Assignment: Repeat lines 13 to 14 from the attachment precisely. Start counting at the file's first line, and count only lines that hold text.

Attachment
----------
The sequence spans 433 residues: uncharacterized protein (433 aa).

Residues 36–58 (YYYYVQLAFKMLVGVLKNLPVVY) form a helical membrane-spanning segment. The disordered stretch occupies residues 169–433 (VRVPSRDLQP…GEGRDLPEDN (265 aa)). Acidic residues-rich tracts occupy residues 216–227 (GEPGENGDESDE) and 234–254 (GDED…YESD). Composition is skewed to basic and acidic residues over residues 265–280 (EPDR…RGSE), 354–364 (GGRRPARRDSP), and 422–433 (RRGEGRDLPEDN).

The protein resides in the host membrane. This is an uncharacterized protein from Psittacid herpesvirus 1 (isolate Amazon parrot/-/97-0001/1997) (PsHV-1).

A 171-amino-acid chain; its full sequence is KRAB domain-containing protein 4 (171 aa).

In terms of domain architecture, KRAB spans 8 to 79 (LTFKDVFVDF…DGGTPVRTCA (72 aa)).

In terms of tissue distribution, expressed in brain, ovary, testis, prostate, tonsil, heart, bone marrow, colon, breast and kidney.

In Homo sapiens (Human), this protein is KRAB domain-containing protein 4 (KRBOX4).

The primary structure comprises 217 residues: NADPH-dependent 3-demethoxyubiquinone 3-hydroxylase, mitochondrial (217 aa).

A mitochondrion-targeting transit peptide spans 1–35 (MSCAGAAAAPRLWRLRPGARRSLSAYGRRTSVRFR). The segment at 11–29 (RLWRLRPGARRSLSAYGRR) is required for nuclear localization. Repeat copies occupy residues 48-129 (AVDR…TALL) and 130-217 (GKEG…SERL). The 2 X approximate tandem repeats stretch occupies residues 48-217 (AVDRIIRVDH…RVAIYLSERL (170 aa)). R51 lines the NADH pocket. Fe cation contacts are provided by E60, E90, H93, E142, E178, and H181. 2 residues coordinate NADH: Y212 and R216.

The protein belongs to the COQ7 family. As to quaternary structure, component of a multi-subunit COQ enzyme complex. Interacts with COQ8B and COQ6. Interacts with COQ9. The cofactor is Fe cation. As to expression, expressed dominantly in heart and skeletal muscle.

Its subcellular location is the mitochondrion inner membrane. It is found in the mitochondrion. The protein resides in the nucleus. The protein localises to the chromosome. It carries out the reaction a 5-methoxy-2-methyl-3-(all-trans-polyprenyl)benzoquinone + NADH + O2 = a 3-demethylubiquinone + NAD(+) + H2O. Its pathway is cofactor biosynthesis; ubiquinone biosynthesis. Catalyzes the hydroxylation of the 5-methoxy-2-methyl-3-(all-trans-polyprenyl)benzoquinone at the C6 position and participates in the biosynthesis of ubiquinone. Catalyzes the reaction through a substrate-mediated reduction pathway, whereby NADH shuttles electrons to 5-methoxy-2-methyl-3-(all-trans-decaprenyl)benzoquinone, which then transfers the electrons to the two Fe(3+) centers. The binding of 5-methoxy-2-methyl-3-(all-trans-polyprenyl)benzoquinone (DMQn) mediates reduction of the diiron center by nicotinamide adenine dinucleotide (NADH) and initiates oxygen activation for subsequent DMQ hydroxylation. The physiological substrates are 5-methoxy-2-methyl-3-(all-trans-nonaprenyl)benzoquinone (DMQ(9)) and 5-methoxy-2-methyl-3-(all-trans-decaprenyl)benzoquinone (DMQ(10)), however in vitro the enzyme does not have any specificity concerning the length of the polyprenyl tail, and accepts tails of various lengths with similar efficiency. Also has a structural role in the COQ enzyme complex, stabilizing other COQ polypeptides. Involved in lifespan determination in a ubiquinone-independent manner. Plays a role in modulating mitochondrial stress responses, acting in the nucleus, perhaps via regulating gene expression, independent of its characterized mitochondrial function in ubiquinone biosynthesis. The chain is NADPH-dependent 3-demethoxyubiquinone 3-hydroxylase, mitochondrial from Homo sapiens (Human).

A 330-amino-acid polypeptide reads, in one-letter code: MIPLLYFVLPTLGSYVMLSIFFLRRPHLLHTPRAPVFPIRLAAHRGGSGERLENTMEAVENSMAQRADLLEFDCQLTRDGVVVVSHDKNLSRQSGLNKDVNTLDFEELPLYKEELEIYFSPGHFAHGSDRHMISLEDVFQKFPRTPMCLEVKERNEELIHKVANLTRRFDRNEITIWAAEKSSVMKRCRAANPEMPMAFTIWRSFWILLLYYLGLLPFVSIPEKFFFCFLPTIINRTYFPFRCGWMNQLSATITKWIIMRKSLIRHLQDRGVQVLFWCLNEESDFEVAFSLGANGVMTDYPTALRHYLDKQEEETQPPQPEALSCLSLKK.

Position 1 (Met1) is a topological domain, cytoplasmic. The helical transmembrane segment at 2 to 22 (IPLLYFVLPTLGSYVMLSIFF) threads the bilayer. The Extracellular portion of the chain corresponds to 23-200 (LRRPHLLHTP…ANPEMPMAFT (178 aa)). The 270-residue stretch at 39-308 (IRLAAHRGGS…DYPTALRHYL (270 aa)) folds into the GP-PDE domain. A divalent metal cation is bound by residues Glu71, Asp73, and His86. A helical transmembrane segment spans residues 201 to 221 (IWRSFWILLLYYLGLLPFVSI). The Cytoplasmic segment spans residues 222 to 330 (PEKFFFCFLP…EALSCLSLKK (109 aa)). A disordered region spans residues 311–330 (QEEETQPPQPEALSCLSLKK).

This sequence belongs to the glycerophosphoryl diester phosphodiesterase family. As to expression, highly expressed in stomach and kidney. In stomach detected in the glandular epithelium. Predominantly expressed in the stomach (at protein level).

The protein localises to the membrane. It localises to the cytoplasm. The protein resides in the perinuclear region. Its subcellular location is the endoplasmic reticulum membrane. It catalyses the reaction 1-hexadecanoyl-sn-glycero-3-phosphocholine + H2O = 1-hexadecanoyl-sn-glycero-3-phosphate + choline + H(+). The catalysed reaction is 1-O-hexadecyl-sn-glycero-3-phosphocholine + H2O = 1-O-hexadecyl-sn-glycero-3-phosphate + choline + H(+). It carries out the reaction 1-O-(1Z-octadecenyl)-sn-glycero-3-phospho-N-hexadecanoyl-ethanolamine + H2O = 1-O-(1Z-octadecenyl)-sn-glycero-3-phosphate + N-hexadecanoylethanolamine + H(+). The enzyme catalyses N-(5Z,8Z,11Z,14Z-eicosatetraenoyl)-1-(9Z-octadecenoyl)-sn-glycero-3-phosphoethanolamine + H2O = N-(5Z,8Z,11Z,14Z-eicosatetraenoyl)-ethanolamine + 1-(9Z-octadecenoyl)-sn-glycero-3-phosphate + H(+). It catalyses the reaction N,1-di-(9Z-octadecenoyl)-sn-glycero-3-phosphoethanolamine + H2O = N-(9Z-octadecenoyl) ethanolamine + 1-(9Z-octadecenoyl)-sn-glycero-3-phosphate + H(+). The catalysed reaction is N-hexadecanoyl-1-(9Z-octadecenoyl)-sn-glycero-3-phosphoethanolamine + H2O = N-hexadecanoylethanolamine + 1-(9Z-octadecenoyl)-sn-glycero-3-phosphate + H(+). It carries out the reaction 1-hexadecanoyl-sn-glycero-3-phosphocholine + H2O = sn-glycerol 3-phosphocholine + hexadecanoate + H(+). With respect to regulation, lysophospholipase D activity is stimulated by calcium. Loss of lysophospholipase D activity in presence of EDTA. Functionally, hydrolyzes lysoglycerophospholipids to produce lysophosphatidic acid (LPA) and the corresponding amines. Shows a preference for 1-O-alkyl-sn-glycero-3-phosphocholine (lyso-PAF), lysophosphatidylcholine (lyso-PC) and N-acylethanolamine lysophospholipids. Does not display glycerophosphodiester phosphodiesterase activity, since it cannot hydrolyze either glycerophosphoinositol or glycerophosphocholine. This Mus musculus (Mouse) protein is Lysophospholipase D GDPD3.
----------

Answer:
Position 1 (Met1) is a topological domain, cytoplasmic. The helical transmembrane segment at 2 to 22 (IPLLYFVLPTLGSYVMLSIFF) threads the bilayer. The Extracellular portion of the chain corresponds to 23-200 (LRRPHLLHTP…ANPEMPMAFT (178 aa)). The 270-residue stretch at 39-308 (IRLAAHRGGS…DYPTALRHYL (270 aa)) folds into the GP-PDE domain. A divalent metal cation is bound by residues Glu71, Asp73, and His86. A helical transmembrane segment spans residues 201 to 221 (IWRSFWILLLYYLGLLPFVSI). The Cytoplasmic segment spans residues 222 to 330 (PEKFFFCFLP…EALSCLSLKK (109 aa)). A disordered region spans residues 311–330 (QEEETQPPQPEALSCLSLKK).

This sequence belongs to the glycerophosphoryl diester phosphodiesterase family. As to expression, highly expressed in stomach and kidney. In stomach detected in the glandular epithelium. Predominantly expressed in the stomach (at protein level).